My remarks in the House of Commons on M-124, re: putting AEDs in RCMP vehicles
November 10, 2017
On November 9, I spoke in the House during debate on M-124, a motion by my Conservative colleague Alain Rayes to put AEDs (automated external defibrillators) in RCMP vehicles across the country, and for a committee study on how widespread AEDs are in first-responder vehicles across Canada.
Mr. Rayes’ motion is as follow:
That, in the opinion of the House, within twelve months of the adoption of this motion: (a) the government should follow the example of other Canadian police services and act to save hundreds of lives each year by equipping all RCMP vehicles with automated external defibrillators (AEDs); and (b) the Standing Committee on Public Safety and National Security should undertake a study to determine the availability of AEDs in first responder vehicles across Canada and make recommendations to the House in that regard while respecting the jurisdiction of other levels of government.
The full debate can be read HERE
. If you type “AED” into the search bar on my website, you can read about my past work on the subject. My remarks are below.
Mr. Speaker, I want to start by thanking my colleague for introducing this very important motion. I want to thank the member for who just spoke in favour of the motion. I particularly want to thank the parliamentary secretary, the member for , who I think is indicating that the government side is likely to support the motion. I think he was speaking in his capacity as the parliamentary secretary and therefore on behalf of the government rather than in his capacity as a private member. In either capacity, his support is very much welcome.
I want to talk about how effective defibrillators can be in saving lives and in particular about a numerical demonstration, a statistical demonstration of just how effective installed automatic external defibrillators, AEDs, can be when placed in the trunks of police cars.
First, let us step back a bit. The purpose of an AED is to reduce fatalities from heart attacks, but specifically to reduce fatalities from the kind of heart attack we refer to as a sudden cardiac arrest, which normally starts as what is known as a pulseless ventricular tachycardia and ventricular fibrillation. This is a huge issue in terms of the number of lives that are involved in this kind of cardiac crisis.
Cardiovascular disease is the number one cause of death in Canada and in the United States. Out of hospital, sudden cardiac arrest accounts for 50% of cardiovascular disease deaths, so half of the largest cause of mortality in our country. Ventricular tachycardia and ventricular fibrillation are, according to one study I was looking at, the source of 85% of all sudden cardiac arrest deaths. The rest of them are caused by trauma, poisoning, pulmonary embolism, drowning, hypothermia, drug overdose, cerebral haemorrhage, and a grab bag of other causes. However, 85% of that 50% of the biggest killer is caused by events that, in principle, could be stopped if a defibrillator were available and applied quickly, along with some other interventions.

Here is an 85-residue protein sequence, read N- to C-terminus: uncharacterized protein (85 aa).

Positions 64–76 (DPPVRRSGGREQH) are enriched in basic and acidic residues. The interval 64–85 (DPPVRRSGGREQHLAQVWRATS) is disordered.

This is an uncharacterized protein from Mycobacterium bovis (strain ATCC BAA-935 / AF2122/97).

In principle, AEDs can be used to save many lives. Let us be clear. It is all about how fast one gets to the person. I want to cite an academic paper published in 2009, in which the author states:
||…every patient with a witnessed ventricular fibrillation cardiac arrest should survive. If the patient does not survive, the goal is to determine why.
The paper said “every patient”. In principle, there should be a 100% save rate. As I say, it is all about the speed with which one is able to intervene, and to make that point, I want to call upon and describe the American Heart Association’s chain of survival metaphor. The member for who was involved in the Canadian heart association would be very familiar with this indeed.
The American Heart Association’s chain of survival metaphor lists the key ingredients for success: one, rapid access, calling 911 immediately; two, rapid cardiopulmonary resuscitation or CPR; three, rapid defibrillation. A fourth step follows defibrillation: rapid advanced care. Usually that takes place after an ambulance has arrived and continues on in the hospital.
In principle it is 100%. In practice, the highest survival rate we have seen for witnessed cardiac arrests, where someone actually sees when it happens, is 74%. That is the survival rate that takes place in casinos. In casinos, it is a high-stress environment, often with people who are in bad health who are doing a high-stress activity, but they are also always on camera. Casinos typically have defibrillators and trained staff close at hand. In that ideal environment, a 74% success rate has been achieved.